Anyway, freedom firmly in place, I was able to access the internet while Kai got dressed up in her Kennedy costume and her friends Kelly and Denis convinced their dog Claude not to pee on our carpet. Much.

Claude. (It's real strange to call something that looks like that by your father's name.)

Jackie Okaileenassis.

"Kaileen's Graduation Tent" was conveniently located next to "Kaileen's Boozin' Trailer."

I used to go on vacation with Kai's family to their cabin on Lake Winnipasaukee in Wolfeboro, New Hampshire. It was her dad's side of the family, so for a week or so in the summer I got to pretend that her two hysterical aunts, her little cousins with the thick Boston accents ("Let's go to McDawnald's! Then let's go shawping!"), and her grandparents were my family as well. I pretty consistently adopt my friends families, or, rather, force my friends' families to adopt me. That thing about having never seen my uncle's house even though he lives twenty minutes away'll get 'em every time.

I spent two days with her family, who are comfortingly loud and nutty. They span the spectrum of wacky from depressive to histrionic and each would take pages to do full justice to. The important part, the part that got me, was that when I was sitting in my hotel room with thirteen of them, and the wrapping paper was flying off of Kai's presents, and the dog was chewing all the bows, the whole family was comfortably making fun of each other and scooping from a box pieces of cake they were all too full to finish fifteen minutes earlier. You could tell that even though they were in a hot motel room in July, it might have been Christmas; all it takes to make a holidy is to put them all in the same place.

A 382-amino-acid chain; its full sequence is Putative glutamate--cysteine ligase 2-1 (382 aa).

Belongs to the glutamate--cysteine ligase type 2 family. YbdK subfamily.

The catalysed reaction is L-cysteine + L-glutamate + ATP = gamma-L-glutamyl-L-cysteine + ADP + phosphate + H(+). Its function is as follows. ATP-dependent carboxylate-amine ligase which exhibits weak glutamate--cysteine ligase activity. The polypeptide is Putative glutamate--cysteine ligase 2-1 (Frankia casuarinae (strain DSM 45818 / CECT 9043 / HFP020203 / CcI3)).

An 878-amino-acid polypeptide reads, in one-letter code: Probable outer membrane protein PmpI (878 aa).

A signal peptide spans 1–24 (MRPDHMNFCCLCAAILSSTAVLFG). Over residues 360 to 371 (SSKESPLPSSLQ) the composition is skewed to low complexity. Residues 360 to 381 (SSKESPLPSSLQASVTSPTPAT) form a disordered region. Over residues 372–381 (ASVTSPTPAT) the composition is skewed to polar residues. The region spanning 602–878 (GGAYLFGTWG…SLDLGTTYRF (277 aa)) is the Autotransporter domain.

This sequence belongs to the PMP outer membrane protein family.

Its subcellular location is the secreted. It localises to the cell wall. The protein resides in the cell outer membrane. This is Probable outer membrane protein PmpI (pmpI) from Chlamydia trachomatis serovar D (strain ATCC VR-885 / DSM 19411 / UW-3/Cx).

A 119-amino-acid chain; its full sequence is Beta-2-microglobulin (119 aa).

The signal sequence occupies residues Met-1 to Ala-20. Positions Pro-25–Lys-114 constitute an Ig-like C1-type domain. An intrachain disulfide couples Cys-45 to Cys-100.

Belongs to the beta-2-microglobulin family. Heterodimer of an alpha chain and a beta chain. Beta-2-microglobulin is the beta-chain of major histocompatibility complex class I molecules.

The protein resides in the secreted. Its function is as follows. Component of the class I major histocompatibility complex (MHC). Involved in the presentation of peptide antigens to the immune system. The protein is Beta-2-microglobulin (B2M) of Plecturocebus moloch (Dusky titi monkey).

And I'm sure that no one would've been abandoned by the side of the trail in Missouri just because they had diptheria, or ate some bad fruit.


Blogger Kunaxa said...

I'm very jealous of the dog (I assume it's a French Bulldog). I REALLY wanted
This Puppy, The last one left from
This Litter.

Unfortunately, it would have put a big $2,000 dent in my fragile being and I had to pass


9:04 PM  
Anonymous Rebecca said...

Did you ever use your brother as one of the members of your wagon and then secretly take great joy when he was the first in the group to die?

Maybe I'm the only sister that mean... But I'll own it. I did that all the time.

1:35 AM  
Anonymous stupidboy said...

Sorry if this is a stupid question but what's 'Oregan Trail' exactly? I know about the pioneers and stuff but is it also the name of some cruel car game like 'Slaps' or 'Mercy'?

4:13 AM  
Blogger What'sHerFace said...

Sorry, I should've explained. "Oregon Trail" was a kind of historical-ish computer game wherein you had to oufit your pioneer family with all the necessary supplies to get them to Oregon, and then make the journey without everyone dying. Most of the time half your party would contract cholera, or you'd leave at the wrong time of the year and get stuck in the mountains in the middle of the winter.

My favorite part of Oregon Trail, looking back, is that "meager" was an actual setting for daily food rations.

And Rebecca, I honestly remember having wagon parties that were ALL my brother's name, so he was the first to die no matter what.

Also, Ms. Martucci, whose comment I forgot to reply to on the other post: hello! Hi! More hello! I think we actually should have a "most boring job" competition. Ready? Set? Coma!

7:16 AM  
Blogger ktiv said...